Anxiety or panic attacks. Anxiety and AFib go hand-in-hand for many people. The two conditions tend to feed off each other, causing a cycle of anxiety, tension, and chest discomfort. But an anxiety attack itself can manifest in the same fashion as an AFib episode, which can trick you into thinking your heart is in distress: panic attacks can come out of nowhere, and hit hard with symptoms like palpitations, muscle tension, lightheadedness, and even some chest pain.
Hyperthyroidism (Graves disease). Thyroid trouble can have whole-body consequences. When you have an overactive thyroid (clinically known as hyperthyroidism), your metabolism goes into overdrive and your heart rate can rise. In addition to your racing heart rate and palpitations, have you been losing weight without trying to? If so, your thyroid may be to blame. Your risk of both hyperthyroidism and AFib can increase with age, so the two conditions may be confused in patients over 50.
Underlying heart disorders. Coronary artery disease, heart valve disorder, and other heart muscle abnormalities can eventually lead to AFib. In these cases, treating the symptoms of AFib likely won’t be completely effective. You’ll need to get to the root of the problem – that underlying heart disorder – to treat the source if you want to alleviate the AFib symptoms.
The consequences of misdiagnosis
In the best-case scenario, having AFib diagnosed as another disorder (or vice versa) won’t cause any unnecessary suffering, and may help ward off some discomfort. But the worst-case scenario can be a life-threatening reaction to the improper treatment, which makes it incredibly important to get the right diagnosis right from the start.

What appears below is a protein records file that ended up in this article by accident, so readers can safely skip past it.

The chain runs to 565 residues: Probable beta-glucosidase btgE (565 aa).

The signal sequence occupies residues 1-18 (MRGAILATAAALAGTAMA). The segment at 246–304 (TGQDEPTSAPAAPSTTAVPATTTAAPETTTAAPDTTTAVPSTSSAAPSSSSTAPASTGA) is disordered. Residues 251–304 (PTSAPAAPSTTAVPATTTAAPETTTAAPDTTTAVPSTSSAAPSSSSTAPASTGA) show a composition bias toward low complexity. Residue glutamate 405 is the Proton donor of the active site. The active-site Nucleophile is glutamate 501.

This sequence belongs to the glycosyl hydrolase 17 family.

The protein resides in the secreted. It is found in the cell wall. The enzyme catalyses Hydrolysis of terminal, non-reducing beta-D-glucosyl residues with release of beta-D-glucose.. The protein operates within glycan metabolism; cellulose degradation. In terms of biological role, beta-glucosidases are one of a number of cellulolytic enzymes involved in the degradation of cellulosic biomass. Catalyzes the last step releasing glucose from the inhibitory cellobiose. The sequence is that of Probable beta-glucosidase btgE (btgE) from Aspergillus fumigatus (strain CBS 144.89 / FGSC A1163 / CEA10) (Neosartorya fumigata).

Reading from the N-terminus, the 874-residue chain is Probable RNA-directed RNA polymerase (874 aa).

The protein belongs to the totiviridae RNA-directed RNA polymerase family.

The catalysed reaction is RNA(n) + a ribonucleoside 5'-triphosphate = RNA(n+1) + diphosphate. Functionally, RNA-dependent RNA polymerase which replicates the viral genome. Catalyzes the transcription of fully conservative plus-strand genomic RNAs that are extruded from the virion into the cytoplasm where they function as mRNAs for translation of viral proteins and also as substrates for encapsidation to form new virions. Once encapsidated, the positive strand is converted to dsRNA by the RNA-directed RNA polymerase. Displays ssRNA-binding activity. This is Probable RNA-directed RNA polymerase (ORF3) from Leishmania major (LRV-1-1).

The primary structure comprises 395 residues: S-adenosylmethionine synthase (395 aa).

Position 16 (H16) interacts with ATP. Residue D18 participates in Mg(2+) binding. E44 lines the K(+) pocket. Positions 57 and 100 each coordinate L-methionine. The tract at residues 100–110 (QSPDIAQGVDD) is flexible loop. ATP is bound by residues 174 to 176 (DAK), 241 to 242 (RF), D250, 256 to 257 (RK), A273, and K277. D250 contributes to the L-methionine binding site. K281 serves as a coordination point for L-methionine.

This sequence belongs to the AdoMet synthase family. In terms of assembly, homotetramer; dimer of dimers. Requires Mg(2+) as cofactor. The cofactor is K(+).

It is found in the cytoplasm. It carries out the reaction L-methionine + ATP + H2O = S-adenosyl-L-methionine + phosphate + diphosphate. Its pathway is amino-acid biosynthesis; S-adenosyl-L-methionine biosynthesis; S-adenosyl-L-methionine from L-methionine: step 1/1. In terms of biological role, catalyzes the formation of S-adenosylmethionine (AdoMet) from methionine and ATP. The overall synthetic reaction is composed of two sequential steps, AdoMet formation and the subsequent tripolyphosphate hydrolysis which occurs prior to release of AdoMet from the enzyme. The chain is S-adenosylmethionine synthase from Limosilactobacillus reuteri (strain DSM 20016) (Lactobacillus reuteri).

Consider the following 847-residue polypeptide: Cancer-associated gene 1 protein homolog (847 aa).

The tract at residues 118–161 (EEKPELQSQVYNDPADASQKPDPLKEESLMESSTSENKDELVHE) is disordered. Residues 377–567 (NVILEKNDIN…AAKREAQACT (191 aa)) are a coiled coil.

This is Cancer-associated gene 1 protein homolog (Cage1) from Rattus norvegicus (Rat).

Untreated AFib will result in a higher risk of stroke, and the symptoms can get worse as time goes on. And if your AFib is actually a symptom of another underlying disorder, you could be in danger of experiencing a serious medical event.
It’s always better to be safe than sorry, so put in the time to consult with your doctor, discuss your concerns and medical history, and get a second opinion if you feel like it would help. Misdiagnosis is a reality in the medical world, but those who are proactive and work closely with their doctor to sort out uncertainties will be at an advantage.